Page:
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RE:HYB:Plicata Genetics Part 4

One of the hard part in sorting out the patterns and their genetic composition
is the extra factors the cause many variations and often blur the distinction
between one type and the other. Some patterns are very clearly different from
each other and some are only slightly different. They don't all deserve
distinctive names. As a hybidizer I would like to know what sorts of things to
expect from a cross and to know how to select parents to get the outcome and
pattern that I'm looking for. Thus some of these distinctions are important
for me and other hybridizers but not so important when viewing the flower in
all its beauty. 
 Looking at the photo of Chubby Cheeks and the example I posted of a veined
plicata, its difficult to see how they are the same pattern. This is where
some of the co-factors and other genetics play a role. Looking at these two
plants I can see two possible influences which contribute to a different
appearance. For one thing, the intensity of colour is different. CC is a light
violet whereas the colour of the veined seedling is quite dark. I would like
to refer to this as the "intensity factor". This is often seen in many iris of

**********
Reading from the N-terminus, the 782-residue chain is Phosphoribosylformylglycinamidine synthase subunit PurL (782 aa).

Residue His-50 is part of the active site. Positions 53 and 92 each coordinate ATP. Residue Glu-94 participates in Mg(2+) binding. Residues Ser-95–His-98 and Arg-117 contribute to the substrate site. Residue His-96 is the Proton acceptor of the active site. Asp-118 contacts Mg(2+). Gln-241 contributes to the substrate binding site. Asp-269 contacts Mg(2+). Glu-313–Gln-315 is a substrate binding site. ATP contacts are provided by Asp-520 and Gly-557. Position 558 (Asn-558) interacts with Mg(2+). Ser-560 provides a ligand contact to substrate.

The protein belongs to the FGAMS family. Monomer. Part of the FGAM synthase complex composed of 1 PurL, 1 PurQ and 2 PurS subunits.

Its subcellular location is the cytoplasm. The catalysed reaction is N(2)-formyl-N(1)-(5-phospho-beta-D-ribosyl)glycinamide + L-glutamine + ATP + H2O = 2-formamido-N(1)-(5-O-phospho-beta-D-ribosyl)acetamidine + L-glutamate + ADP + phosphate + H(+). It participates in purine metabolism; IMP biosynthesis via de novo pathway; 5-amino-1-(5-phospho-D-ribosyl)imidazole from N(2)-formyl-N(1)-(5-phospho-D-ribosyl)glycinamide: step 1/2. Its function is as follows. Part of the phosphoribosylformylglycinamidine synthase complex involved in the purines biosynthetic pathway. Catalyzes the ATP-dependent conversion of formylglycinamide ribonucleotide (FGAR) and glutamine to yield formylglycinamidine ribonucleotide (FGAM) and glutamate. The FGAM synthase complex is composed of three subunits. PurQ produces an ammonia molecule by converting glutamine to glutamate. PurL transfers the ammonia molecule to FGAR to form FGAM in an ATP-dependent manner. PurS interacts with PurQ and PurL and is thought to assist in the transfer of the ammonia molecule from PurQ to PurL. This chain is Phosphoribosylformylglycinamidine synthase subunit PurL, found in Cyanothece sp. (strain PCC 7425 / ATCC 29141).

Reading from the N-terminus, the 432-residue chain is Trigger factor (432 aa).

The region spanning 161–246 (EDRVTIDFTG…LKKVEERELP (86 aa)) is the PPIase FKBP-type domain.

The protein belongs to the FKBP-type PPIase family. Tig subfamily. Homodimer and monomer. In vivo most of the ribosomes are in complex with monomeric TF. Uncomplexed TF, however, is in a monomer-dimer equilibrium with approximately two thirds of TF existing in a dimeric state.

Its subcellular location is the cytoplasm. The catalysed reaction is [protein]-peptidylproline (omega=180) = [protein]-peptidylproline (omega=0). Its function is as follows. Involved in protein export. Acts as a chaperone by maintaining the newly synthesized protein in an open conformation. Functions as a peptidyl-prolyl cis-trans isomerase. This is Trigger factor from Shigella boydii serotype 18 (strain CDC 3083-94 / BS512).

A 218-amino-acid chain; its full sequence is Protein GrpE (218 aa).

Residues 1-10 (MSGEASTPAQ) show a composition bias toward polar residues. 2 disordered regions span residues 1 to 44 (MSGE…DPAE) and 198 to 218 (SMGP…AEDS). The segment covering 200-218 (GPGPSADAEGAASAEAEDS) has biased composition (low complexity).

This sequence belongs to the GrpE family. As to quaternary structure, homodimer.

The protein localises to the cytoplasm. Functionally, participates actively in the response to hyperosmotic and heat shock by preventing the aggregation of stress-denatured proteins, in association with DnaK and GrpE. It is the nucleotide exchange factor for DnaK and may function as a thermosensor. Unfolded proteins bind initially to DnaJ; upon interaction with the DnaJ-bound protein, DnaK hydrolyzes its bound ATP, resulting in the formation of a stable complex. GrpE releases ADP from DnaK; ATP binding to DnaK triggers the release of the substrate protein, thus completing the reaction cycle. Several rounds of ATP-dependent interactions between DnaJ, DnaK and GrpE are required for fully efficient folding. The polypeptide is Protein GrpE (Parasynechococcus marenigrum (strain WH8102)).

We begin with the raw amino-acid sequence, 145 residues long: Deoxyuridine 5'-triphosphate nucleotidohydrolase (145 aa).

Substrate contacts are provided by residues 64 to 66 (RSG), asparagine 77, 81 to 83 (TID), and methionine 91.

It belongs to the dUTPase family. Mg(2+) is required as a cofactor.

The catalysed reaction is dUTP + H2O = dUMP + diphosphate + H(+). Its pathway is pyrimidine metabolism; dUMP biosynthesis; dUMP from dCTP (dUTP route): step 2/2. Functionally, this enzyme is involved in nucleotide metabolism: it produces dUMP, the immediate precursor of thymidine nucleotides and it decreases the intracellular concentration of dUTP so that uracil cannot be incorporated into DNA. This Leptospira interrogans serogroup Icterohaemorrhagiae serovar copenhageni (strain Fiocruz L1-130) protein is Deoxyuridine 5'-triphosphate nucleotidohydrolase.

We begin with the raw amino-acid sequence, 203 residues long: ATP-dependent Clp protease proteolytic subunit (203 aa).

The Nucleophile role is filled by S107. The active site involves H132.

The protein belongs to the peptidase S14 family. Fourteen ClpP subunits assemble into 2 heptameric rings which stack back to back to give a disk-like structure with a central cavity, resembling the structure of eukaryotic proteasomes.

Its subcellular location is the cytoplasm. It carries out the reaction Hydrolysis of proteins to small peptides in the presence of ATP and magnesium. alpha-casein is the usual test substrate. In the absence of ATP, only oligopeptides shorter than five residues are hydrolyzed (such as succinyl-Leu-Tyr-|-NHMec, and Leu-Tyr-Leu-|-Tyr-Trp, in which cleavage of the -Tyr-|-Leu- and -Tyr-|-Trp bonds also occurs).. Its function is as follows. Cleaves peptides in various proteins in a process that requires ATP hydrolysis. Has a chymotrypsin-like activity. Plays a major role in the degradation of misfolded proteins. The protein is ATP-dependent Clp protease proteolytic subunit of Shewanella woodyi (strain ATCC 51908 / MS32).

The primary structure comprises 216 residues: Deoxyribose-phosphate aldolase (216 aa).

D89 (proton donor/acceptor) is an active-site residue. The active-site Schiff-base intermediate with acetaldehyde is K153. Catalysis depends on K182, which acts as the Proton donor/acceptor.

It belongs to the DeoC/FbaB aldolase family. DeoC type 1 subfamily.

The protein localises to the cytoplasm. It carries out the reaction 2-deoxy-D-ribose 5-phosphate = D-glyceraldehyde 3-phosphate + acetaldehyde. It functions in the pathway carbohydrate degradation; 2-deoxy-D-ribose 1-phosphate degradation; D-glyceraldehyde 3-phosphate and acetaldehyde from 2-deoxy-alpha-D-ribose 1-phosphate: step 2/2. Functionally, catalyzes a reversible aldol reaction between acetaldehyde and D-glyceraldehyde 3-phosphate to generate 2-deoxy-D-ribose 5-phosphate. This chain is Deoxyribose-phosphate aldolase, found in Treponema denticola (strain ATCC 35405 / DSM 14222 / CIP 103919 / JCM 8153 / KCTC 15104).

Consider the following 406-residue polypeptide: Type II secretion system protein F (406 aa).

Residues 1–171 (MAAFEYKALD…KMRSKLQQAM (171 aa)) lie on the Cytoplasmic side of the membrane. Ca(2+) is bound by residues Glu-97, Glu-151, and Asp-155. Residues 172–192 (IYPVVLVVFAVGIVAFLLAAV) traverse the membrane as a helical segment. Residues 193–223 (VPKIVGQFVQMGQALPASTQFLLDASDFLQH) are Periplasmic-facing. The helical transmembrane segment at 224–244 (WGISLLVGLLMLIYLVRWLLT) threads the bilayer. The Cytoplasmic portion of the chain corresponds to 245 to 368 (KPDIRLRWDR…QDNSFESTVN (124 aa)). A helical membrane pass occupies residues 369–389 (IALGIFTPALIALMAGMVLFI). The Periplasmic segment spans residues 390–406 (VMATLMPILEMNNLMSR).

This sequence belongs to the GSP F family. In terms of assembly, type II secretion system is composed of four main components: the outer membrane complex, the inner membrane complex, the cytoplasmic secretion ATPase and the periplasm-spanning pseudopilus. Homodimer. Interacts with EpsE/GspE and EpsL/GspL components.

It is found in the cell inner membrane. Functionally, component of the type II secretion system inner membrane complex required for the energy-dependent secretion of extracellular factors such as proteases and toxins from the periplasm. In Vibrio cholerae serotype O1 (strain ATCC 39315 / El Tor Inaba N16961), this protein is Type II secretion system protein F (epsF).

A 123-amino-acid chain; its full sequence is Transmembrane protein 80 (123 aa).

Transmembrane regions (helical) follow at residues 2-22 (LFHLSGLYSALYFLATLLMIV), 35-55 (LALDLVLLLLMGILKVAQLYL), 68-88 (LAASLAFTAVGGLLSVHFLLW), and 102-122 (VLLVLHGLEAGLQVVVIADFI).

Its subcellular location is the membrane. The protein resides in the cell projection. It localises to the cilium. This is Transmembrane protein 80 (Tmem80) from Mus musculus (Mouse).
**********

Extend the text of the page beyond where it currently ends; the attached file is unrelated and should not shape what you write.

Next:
various patterns. That is you sometimes have mutted colours and sometimes
intense colours in the same pattern, that look much different. This is seen
else where such as in the colour of cats. (I think there are many cat lovers
out there)With cats this is called the "dilute" gene. This changes the black
colour (of cats) to grey, and the orange to a  light pastel orange. This
factor dilutes all the colours on the cat and not just one colour. Thus a
tortoiseshell and a calico cat will be muted with both orange and black and
never with just one colour. I see the same sort of think with iris. If you go
to iris-photos and compare Greased Lightning with 94-240-1 you will see that
they are both the same colours, except that GL is more intensely coloured with
both the yellow and violet colours.This  makes the two of them very different
as CC is different from the veined seedling (ie:intensity).When you look at
veined plicata you will note that the darker varieties have more pronounced
stripes. (Some examples of veined plicatas include Circus Stripes and Autumn
Circus). The darker colour makes the distribution stronger and thus increases
the veining. I suspect that there is another factor that affects this that I
will refer to as the "enhancement" factor. I'm not as sure of this as I am of
the "intensity" factor, but there does seem to be something there. I see this
as  increasing the amount of anthocyanin pigment above what would normally be
there with this pattern and thus will enhance the effect. I believe these
factors are present (along with many others)and all contribute to slight
changes in apearence and have to be considered when looking at the flowers.

Summary: 1)"intensity " factor will effect the darkness of the colours present
in the flowers and effect the appearance of the plicata pattern
2)"enhancement" factor will increase amount of anthocyanin pigment and also
increease the patterning present.

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